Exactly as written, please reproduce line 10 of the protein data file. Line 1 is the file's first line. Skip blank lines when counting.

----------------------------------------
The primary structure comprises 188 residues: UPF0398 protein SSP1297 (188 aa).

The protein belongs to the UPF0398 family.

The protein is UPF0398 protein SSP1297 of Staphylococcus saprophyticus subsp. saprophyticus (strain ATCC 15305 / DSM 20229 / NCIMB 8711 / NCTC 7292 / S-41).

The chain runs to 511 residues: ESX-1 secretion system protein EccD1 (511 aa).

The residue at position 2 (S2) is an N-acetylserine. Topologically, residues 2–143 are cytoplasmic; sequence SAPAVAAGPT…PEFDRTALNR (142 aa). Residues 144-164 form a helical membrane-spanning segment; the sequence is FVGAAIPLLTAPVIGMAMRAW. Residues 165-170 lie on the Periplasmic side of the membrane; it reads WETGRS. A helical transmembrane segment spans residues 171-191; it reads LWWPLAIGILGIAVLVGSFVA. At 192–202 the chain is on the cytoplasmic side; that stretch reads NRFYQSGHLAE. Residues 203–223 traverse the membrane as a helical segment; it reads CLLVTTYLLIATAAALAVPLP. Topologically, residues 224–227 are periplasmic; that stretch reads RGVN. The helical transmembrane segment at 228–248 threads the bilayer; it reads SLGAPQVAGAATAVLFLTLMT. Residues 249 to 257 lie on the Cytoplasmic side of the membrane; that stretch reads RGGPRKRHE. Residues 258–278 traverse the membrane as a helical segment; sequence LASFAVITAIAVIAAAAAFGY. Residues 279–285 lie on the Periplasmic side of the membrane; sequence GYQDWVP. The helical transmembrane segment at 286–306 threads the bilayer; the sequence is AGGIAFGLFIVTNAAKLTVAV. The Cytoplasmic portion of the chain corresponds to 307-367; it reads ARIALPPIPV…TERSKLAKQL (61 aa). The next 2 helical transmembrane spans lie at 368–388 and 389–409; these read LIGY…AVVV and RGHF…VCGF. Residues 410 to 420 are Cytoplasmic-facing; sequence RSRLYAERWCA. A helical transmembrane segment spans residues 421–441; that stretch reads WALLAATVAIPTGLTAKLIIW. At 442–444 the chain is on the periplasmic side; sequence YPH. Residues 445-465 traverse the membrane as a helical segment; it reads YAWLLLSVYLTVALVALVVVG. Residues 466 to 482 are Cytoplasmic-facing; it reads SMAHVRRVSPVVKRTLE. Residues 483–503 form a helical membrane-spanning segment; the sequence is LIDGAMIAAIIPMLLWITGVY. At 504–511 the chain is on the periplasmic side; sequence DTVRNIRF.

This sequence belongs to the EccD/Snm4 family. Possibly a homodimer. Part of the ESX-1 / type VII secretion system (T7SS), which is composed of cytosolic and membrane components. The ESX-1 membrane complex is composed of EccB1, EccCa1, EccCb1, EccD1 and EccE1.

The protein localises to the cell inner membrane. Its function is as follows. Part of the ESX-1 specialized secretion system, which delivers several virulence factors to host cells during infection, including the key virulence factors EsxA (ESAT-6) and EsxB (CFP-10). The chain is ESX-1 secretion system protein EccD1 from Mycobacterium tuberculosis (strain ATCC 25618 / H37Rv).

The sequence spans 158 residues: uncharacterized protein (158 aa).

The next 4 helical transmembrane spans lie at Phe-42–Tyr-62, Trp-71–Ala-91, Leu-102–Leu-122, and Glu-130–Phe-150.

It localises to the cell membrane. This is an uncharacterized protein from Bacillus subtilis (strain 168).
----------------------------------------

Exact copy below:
It localises to the cell membrane. This is an uncharacterized protein from Bacillus subtilis (strain 168).